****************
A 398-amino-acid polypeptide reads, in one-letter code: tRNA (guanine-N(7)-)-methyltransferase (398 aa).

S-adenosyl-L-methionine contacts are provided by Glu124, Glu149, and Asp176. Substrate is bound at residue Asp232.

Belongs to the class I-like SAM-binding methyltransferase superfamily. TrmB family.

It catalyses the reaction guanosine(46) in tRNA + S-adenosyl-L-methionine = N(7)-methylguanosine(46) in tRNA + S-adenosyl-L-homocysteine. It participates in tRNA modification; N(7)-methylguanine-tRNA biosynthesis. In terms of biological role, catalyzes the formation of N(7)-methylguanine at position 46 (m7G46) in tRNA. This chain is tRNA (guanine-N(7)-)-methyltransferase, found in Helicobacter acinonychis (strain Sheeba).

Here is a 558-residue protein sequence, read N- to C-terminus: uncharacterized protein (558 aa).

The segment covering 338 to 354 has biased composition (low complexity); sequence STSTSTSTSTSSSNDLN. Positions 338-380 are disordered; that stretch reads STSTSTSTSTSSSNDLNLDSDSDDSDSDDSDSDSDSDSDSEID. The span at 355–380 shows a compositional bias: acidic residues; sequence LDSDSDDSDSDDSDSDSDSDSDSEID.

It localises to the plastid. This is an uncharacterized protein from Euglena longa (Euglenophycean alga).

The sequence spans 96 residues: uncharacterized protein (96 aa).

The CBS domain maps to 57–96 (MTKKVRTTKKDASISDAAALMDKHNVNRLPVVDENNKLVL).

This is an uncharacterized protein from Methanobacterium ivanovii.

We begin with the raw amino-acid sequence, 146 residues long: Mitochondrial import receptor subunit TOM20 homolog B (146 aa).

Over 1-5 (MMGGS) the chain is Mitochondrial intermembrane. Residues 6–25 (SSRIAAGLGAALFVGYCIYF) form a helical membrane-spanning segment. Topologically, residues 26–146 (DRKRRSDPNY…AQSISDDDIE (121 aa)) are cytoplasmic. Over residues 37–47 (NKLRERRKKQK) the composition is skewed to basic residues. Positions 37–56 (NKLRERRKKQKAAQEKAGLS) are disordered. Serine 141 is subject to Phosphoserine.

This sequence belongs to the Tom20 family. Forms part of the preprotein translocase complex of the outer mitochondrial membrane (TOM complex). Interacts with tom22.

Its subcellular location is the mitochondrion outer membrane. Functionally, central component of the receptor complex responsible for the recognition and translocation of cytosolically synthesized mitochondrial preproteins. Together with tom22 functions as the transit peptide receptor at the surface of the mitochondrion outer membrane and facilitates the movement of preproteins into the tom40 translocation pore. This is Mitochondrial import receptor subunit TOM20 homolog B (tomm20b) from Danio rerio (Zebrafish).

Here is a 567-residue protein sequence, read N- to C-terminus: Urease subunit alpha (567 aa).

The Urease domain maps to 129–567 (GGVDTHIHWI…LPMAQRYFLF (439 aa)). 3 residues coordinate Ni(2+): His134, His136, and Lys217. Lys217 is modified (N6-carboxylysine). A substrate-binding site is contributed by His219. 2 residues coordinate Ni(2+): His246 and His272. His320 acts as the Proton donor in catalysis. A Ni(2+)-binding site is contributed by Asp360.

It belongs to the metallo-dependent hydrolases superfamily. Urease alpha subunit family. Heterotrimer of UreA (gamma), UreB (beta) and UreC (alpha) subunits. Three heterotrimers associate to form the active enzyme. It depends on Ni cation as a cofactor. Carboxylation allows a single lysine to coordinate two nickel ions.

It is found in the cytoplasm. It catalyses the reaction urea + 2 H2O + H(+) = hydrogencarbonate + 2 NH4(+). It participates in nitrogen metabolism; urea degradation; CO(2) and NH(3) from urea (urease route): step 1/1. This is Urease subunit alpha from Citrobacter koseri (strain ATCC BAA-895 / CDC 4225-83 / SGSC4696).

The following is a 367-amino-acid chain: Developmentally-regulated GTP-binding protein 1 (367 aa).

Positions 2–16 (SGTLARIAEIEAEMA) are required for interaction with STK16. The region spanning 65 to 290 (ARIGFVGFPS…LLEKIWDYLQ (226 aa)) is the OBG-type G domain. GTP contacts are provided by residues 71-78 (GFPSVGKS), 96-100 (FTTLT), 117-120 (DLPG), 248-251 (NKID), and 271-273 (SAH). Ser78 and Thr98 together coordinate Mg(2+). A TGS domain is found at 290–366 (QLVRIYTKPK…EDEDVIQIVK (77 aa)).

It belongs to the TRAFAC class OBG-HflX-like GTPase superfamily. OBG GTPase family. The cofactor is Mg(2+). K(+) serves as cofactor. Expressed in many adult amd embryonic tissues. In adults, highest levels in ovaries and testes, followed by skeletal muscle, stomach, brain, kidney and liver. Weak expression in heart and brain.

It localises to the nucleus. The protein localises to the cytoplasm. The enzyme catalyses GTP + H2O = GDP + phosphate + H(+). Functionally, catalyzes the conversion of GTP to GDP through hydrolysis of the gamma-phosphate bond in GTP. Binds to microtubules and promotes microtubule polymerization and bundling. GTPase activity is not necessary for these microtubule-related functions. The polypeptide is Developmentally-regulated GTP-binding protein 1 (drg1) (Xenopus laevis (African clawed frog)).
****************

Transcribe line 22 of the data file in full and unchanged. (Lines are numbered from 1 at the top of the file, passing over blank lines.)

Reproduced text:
It localises to the nucleus. The protein localises to the cytoplasm. The enzyme catalyses GTP + H2O = GDP + phosphate + H(+). Functionally, catalyzes the conversion of GTP to GDP through hydrolysis of the gamma-phosphate bond in GTP. Binds to microtubules and promotes microtubule polymerization and bundling. GTPase activity is not necessary for these microtubule-related functions. The polypeptide is Developmentally-regulated GTP-binding protein 1 (drg1) (Xenopus laevis (African clawed frog)).